Zahran mentioned a study in his article conducted by the reputable Dutch firm Deltares.
According to Zahran this study found that unilateral filling of the GERD could lead to a water shortage in Egypt of more than 123 billion cubic meters, and that in the agricultural sector alone, every 1 billion cubic meter shortage of water caused by unilateral filling or operation of the GERD, would result in forcing 290,000 people out of work, destroying more than 321,230 acres of cultivated land, an increase of $150 million in food imports, and a loss of $430 million of agricultural production.
“The threat the GERD poses is not hypothetical but real.”
He further explained that, another dam built by Ethiopia is causing enormous harm in Kenya.
“The fallout is so severe that UNESCO warned of the extinction of Lake Turkana in Kenya. There has also been reporting and research on other Ethiopian unilateral actions, including in the Juba and Shabelle basin, without prior consultation with Somalia, and their significant negative impact on water access and security in Somalia.” Zahran stated.
He finally noted in his article that the social and economic instability triggered by such unilateral policies by Ethiopia could generate greater unrest in the region.
“Ethiopia is stoking the flames by villainizing Sudan and Egypt by pushing the misleading populist narrative that attempts to characterize any and all concerns about the GERD as being rooted in colonialism, claiming that its downstream neighbors are against Ethiopia’s development and are trying to impose upon Ethiopia ‘colonial treaties’.” Zahran wrote.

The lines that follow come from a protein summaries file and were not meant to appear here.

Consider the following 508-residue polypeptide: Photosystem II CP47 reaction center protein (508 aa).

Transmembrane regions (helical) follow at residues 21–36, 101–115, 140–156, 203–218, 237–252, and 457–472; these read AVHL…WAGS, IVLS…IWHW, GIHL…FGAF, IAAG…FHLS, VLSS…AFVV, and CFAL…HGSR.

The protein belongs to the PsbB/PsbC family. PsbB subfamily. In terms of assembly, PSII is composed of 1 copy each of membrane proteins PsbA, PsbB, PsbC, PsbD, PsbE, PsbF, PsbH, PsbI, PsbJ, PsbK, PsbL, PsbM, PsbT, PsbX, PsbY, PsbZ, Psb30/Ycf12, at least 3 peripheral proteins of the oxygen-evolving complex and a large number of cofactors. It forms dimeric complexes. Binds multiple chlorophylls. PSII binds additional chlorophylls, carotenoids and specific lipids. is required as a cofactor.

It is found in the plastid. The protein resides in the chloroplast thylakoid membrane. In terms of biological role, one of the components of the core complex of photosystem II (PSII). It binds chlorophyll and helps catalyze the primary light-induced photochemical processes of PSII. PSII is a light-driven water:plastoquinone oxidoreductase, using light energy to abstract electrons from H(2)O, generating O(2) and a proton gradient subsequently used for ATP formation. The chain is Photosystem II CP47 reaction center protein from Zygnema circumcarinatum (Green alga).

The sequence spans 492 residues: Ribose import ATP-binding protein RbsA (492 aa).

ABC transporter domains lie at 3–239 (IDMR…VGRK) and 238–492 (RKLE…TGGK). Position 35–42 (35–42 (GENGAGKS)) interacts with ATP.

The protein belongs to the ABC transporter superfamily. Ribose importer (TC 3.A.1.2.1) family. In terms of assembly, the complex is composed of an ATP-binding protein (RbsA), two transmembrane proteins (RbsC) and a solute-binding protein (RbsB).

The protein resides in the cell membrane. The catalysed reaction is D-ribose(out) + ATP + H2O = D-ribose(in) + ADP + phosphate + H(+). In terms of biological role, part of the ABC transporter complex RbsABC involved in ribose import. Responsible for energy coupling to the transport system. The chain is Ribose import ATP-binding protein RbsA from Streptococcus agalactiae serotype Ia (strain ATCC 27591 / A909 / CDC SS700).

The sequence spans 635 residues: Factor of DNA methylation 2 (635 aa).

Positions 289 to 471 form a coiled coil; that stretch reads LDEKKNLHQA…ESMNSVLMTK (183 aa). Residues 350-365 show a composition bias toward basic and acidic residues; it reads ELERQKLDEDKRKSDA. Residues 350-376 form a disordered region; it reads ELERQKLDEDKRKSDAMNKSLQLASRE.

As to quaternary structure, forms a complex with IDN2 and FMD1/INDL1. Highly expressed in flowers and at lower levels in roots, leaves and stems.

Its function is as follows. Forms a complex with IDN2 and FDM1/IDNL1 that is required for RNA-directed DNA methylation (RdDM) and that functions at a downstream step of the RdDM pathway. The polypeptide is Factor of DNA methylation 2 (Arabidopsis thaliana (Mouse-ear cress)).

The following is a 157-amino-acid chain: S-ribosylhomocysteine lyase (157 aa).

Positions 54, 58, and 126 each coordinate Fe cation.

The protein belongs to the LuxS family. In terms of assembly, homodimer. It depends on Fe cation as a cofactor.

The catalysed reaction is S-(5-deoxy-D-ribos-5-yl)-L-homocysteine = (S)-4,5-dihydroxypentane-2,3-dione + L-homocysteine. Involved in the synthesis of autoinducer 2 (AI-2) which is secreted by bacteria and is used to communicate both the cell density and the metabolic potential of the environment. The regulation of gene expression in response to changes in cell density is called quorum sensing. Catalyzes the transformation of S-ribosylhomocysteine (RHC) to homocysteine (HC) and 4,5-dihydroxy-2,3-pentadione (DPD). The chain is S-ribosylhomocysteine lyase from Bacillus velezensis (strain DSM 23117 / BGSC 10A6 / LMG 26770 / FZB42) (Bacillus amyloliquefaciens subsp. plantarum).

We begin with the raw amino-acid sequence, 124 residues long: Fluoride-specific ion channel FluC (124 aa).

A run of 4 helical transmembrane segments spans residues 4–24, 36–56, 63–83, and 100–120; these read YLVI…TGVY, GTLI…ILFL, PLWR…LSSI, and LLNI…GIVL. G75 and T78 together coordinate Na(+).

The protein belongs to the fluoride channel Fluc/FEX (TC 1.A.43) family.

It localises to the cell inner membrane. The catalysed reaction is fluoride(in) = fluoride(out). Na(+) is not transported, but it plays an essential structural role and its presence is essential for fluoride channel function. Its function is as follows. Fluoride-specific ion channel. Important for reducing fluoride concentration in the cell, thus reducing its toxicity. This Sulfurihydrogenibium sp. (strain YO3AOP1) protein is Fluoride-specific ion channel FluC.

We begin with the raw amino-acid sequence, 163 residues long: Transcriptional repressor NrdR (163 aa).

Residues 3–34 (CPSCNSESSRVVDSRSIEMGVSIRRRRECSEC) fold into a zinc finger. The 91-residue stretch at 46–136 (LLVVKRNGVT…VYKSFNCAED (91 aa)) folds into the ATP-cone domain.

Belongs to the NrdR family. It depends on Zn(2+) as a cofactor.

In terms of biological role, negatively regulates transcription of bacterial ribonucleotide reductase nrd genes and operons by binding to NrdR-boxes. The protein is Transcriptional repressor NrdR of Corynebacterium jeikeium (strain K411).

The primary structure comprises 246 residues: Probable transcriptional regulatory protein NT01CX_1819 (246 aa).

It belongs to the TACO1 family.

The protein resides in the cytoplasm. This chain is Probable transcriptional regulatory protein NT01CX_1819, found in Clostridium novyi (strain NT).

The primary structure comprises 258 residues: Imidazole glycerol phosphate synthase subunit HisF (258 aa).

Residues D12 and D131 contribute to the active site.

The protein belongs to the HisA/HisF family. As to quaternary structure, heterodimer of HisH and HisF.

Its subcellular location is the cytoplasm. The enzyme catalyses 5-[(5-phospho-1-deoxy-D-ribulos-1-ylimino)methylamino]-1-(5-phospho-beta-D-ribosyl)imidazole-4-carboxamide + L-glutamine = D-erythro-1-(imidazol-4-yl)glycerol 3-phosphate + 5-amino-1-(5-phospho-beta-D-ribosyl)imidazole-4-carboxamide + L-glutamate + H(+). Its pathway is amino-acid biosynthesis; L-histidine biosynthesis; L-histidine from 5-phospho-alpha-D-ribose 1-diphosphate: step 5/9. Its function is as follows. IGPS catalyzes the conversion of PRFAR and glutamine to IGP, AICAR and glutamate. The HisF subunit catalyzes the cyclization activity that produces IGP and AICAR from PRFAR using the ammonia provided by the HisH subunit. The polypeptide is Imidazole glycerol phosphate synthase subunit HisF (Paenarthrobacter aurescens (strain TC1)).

On April 24, US National Security Advisor Jake Sullivan urged Egypt, Sudan and Ethiopia to “come together and resolve their disputes around the Grand Ethiopia Renaissance Dam and their shared water resources,” a statement by the White House read.
Sullivan in the Friday statement announced the appointment of Ambassador Jeff Feltman as the US Special Envoy for the Horn of Africa.
On the Tigray conflict, Sullivan urged “immediate withdrawal of Eritrean forces from the region, the cessation of hostilities by all parties, and unimpeded humanitarian access.”
Sullivan said Feltman’s work will build on the US ongoing efforts to address this urgent crisis in Ethiopia.
“The United States is ready to work with our allies and partners to promote shared peace and prosperity across the Horn of Africa,” Sullivan said.
Rounds of negotiations among Egypt, Sudan and Ethiopia on the Ethiopian dam (GERD) have reached a deadlock several times with Egypt blaming the failure on Ethiopia’s intransigence.
Egypt and Sudan insist that a legally binding agreement on the filling and operation of the dam should be reached before Ethiopia implements the second phase of dam filling.
Ethiopia, however, says it will complete the dam filling in July with or without an agreement.
Egypt on April 13 sent a letter to the United Nations Security Council, calling on the international community to engage in advancing the stalled GERD talks and persuade Ethiopia to refrain from unilateral acts.
Also, Sudanese Minister of Irrigation Yasser Abbas warned that his country will sue the Italian executing company, Salini Impregilo (rebranded as Webuild Group) and the Ethiopian government in case the second filling was unilaterally implemented without a deal.
The lawsuits will be based on the need to compensate Sudan for the damages that will be caused by the filling process, according to Abbas.